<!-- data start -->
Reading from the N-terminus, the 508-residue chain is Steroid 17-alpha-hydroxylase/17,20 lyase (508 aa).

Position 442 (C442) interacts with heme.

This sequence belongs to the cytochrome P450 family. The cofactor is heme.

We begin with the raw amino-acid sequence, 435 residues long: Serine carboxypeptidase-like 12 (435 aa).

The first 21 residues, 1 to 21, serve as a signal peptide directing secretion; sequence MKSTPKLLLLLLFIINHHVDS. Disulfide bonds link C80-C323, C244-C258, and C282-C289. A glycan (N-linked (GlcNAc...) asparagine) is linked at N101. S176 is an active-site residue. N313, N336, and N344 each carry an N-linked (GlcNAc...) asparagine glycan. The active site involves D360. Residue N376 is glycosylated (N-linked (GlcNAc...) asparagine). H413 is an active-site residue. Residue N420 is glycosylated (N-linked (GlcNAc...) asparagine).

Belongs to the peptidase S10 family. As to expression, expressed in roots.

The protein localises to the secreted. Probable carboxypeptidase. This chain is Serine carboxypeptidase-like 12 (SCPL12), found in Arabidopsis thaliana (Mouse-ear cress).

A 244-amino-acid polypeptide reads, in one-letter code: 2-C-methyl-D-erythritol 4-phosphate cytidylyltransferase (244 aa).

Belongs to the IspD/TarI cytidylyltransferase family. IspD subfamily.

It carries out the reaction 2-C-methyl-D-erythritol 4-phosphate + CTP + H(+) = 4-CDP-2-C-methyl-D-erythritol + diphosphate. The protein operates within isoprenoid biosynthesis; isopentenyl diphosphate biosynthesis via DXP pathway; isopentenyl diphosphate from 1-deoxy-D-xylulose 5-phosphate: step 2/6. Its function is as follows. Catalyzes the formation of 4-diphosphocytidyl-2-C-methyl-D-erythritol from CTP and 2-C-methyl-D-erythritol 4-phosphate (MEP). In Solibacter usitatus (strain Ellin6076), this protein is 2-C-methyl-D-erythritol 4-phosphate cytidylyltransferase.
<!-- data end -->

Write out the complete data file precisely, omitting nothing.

Reading from the N-terminus, the 508-residue chain is Steroid 17-alpha-hydroxylase/17,20 lyase (508 aa).

Position 442 (C442) interacts with heme.

This sequence belongs to the cytochrome P450 family. The cofactor is heme.

We begin with the raw amino-acid sequence, 435 residues long: Serine carboxypeptidase-like 12 (435 aa).

The first 21 residues, 1 to 21, serve as a signal peptide directing secretion; sequence MKSTPKLLLLLLFIINHHVDS. Disulfide bonds link C80-C323, C244-C258, and C282-C289. A glycan (N-linked (GlcNAc...) asparagine) is linked at N101. S176 is an active-site residue. N313, N336, and N344 each carry an N-linked (GlcNAc...) asparagine glycan. The active site involves D360. Residue N376 is glycosylated (N-linked (GlcNAc...) asparagine). H413 is an active-site residue. Residue N420 is glycosylated (N-linked (GlcNAc...) asparagine).

Belongs to the peptidase S10 family. As to expression, expressed in roots.

The protein localises to the secreted. Probable carboxypeptidase. This chain is Serine carboxypeptidase-like 12 (SCPL12), found in Arabidopsis thaliana (Mouse-ear cress).

A 244-amino-acid polypeptide reads, in one-letter code: 2-C-methyl-D-erythritol 4-phosphate cytidylyltransferase (244 aa).

Belongs to the IspD/TarI cytidylyltransferase family. IspD subfamily.

It carries out the reaction 2-C-methyl-D-erythritol 4-phosphate + CTP + H(+) = 4-CDP-2-C-methyl-D-erythritol + diphosphate. The protein operates within isoprenoid biosynthesis; isopentenyl diphosphate biosynthesis via DXP pathway; isopentenyl diphosphate from 1-deoxy-D-xylulose 5-phosphate: step 2/6. Its function is as follows. Catalyzes the formation of 4-diphosphocytidyl-2-C-methyl-D-erythritol from CTP and 2-C-methyl-D-erythritol 4-phosphate (MEP). In Solibacter usitatus (strain Ellin6076), this protein is 2-C-methyl-D-erythritol 4-phosphate cytidylyltransferase.